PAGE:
When you hear the words “grief and loss,” what comes to mind? For many of us, it’s an image of the first funeral, memorial service, or wake we attended. Many people think of the popular concept of Kubler-Ross’s Stages of Grief model: denial, anger, bargaining, depression, and acceptance. But does grief work in such a linear, goal-directed way? And what constitutes loss throughout the course of a lifetime? It is not just loss of life, though death can certainly be the most traumatic and emotionally-fraught experience of loss that we must work through in our lives. Rather, loss today is understood broadly to include all of the losses that are incurred as the result of major life changes, such as miscarriage and pregnancy loss, divorce, becoming seriously disabled, compromised health of a loved one due to major physical or mental illness, job loss, and the death of a dear animal companion. These challenges in our lives are often less acknowledged, and, thus, may not be fully recognized for what they are: real grief for the loss of what once was, or was hoped to be.
In my practice, I see the impact of these major life events almost daily. A child whose family dog was recently euthanized for failing health, who cannot stop hearing the jingle of that collar whenever she opens the door. A father, now unemployed, mourning the expectation of his retirement from a company he helped form. A young woman reeling after the shock of losing her first pregnancy late in the first trimester, just as she was beginning to warm to the idea of motherhood, 6 weeks after hearing the galloping hoof-beats of the new life growing within her. Or parents with an adult son newly diagnosed with serious, chronic and debilitating mental illness, grappling to understand how this once vibrant and high functioning young man can now barely manage to carry on daily tasks of self-care.
The examples go on and on. And considering how common these losses are, there is surprisingly little research or discussion about many of these topics. In many families, major losses like these are minimally acknowledged. Yet as a result of these losses, there can be intense shifts in family roles and communication patterns as the ripple effects of such changes persist over days, weeks, and months.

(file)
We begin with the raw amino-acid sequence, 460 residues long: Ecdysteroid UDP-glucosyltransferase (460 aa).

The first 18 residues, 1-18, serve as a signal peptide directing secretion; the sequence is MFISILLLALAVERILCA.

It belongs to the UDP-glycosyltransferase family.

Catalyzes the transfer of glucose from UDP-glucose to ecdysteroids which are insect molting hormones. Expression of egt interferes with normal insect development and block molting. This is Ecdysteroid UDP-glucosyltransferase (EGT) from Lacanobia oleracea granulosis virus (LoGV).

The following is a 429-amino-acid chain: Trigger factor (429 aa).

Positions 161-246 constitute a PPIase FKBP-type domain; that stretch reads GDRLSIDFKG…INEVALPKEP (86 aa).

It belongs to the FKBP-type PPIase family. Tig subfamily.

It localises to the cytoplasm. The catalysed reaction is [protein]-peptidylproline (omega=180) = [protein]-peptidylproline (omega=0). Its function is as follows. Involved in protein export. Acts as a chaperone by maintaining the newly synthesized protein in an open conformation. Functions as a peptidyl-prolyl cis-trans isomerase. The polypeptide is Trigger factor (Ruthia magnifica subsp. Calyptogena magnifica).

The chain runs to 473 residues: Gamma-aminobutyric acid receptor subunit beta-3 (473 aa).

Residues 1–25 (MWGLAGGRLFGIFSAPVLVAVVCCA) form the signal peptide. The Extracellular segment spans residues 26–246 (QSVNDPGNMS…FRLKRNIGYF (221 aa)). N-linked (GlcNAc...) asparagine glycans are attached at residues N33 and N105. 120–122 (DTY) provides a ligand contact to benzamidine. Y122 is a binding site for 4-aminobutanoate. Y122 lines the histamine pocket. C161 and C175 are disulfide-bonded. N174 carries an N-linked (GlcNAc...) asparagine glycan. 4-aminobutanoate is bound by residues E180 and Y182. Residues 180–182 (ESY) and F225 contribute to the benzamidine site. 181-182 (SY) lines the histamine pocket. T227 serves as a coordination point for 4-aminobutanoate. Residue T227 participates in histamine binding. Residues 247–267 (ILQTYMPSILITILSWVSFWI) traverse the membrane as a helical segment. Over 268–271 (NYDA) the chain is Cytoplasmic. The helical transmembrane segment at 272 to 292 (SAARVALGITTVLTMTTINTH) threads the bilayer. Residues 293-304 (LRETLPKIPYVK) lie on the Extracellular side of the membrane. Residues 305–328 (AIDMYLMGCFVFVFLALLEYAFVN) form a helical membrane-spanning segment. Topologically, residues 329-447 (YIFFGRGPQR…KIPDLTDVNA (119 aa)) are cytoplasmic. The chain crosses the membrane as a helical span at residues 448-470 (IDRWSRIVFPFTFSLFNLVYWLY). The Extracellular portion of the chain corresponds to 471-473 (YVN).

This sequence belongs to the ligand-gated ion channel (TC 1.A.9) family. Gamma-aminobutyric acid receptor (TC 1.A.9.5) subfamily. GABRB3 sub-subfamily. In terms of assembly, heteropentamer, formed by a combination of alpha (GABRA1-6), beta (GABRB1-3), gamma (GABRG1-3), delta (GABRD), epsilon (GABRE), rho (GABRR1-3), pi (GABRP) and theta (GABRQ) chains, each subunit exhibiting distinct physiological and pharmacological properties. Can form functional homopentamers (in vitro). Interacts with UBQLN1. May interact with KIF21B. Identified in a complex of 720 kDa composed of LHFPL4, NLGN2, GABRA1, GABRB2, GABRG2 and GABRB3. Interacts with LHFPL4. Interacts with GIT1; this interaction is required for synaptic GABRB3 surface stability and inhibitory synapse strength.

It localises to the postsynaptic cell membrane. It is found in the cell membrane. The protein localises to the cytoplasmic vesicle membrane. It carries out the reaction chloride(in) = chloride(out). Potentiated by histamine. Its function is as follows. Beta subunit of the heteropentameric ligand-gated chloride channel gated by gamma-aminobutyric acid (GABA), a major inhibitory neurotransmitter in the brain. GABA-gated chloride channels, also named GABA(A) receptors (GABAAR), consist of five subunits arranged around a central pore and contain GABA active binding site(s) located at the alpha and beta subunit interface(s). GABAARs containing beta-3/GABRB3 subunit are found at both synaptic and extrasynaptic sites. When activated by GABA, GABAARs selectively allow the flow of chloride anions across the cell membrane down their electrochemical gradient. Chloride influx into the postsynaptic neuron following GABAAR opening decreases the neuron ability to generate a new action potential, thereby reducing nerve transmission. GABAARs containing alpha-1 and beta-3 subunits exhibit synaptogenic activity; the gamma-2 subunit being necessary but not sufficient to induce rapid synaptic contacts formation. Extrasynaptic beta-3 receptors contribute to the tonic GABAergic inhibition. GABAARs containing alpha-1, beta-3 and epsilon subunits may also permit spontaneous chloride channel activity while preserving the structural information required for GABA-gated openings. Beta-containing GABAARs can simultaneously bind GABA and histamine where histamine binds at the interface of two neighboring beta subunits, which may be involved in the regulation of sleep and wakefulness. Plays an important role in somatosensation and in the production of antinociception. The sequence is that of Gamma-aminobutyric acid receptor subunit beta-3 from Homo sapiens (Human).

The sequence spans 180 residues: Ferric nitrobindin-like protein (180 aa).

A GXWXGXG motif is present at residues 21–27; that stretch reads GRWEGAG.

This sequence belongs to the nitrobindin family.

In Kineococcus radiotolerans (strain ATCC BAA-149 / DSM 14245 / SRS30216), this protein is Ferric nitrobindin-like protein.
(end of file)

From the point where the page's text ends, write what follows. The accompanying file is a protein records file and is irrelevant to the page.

In my own life, I have encountered losses like those described above—death of loved ones, the type of grief that changes the course of your life and who you are, loss of friendships, and loss of dreams for myself. Also, the loss of my first pet, loyal sidekick, and traveling companion as a young adult, after 14 years of the most formative years of my life: living alone in a new city, through 6 years of graduate school, marriage, internship, post-doc training, purchasing/renovating my first home, and the birth of my two children. Oftentimes, there may be some shame in experiencing grief after losses such as these, in admitting these wounds are truly as profound or difficult as they can be. While some loss is visible, and socially-sanctioned to share openly with others, other losses are not talked about or disclosed.
In this blog, my goal is to shed some light on the various forms of loss, the different ways we may grieve, and the strategies that can help us move through such changes. Hard as it may be- loss is just part of living, we cannot separate the two, and we do ourselves no justice or service by denying the very real and more commonplace losses that erupt throughout our lives. Let’s explore together how we navigate that landscape of loss, and by doing so, how we incorporate the experience of loss into life’s unfolding narrative.